I caught up with Yoon, 46, at the Bicycle Company on North Mesa this morning. A man of slender build, he speaks charmingly broken English and has been extended a warm greeting by the local Korean community in town. “I want to experience different cultures,” he tells me as he surveys the damage his exertions have wrought on his bike. But his interest in other cultures goes beyond casual interest. In May 2007, cycling through his 133rd country, he told Samoan reporters he travelled “to proclaim world peace.” Earlier this year he shared his slogan with TV crews in El Salvador: “one Korea, one World.” He elaborated this morning upon his hopes for world peace, his wish to work for an international organization and his plans to document his travels in an autobiography.
But these ambitions have come at a price for the lonely cyclist. He has slept rough, been robbed and has labored through war zones (including Afghanistan). Saudi Arabia and Libya refused him visas. Most amazingly he was kidnapped in the Sudan only to escape several days later. But Yoon is philosophical about his experiences. “Whether good or bad, everyday [I] try to cultivate my soul,” he explains with an eerie simplicity. Such an attitude is obviously prerequisite to his perseverance. So far Yoon has been in six car accidents. The last of these left him in hospital for two weeks. His response has always been to dust himself off (and get his stitches removed) before cycling onward.
Presently he plans to cycle to Los Angeles before flying to country number 170: the Bahamas. He intends (visas pending) to travel to a further 35 countries over the next three years before returning to Korea and settling down (and presumably investing in new legs). Before we finished I asked him about his hopes for the future. “No more car accidents please,” he replied with both a frown and a smile. As someone about to cycle across New Mexico, this seems rather idealistic.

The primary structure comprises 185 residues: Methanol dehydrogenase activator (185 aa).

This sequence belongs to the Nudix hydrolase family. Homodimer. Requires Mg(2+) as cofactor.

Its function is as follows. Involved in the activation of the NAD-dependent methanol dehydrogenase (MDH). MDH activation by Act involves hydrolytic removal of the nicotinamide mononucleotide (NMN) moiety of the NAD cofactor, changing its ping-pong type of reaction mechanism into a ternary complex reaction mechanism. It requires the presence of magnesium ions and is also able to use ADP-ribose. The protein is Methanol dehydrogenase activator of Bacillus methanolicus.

South Korean cyclist Okhwan Yoon, a contributor of the film, Life in a Day, arrives for its UK premiere at Westfield Shopping Centre, west London, Tuesday, June 14, 2011. The film is a user-generated feature-length documentary film, shot on a single day – July 24, 2010. It began as a historic global film experiment that enlisted the You Tube community to capture a moment of their lives on camera. Worldwide YouTube users responded with over 80,000 submissions from 192 countries, totaling over 4,500 hours of footage. Having cycled through 191 countries, Westfield Shopping Centre management, however, would not allow Yoon to cycle in the centre for a photo. (AP Photo/Joel Ryan)
Mar 17, 2009
Grand Bahama Island – International cyclist, Okhwan Yoon of Seoul, South Korea visited The Bahamas via Grand Bahama Island as his 171st country on his world tour. Yoon set out in 2001 to find a place in the Guiness Book of World Records, but also more importantly, to make connections all around the world in an effort to encourage world peace. Upon arrival via a Discovery Cruise Line day trip, Yoon was presented with a welcome souvenir by the Ministry of Tourism & Aviation as a token of our appreciation for him having visited as well as our best wishes to him on his continued effort to make global connections.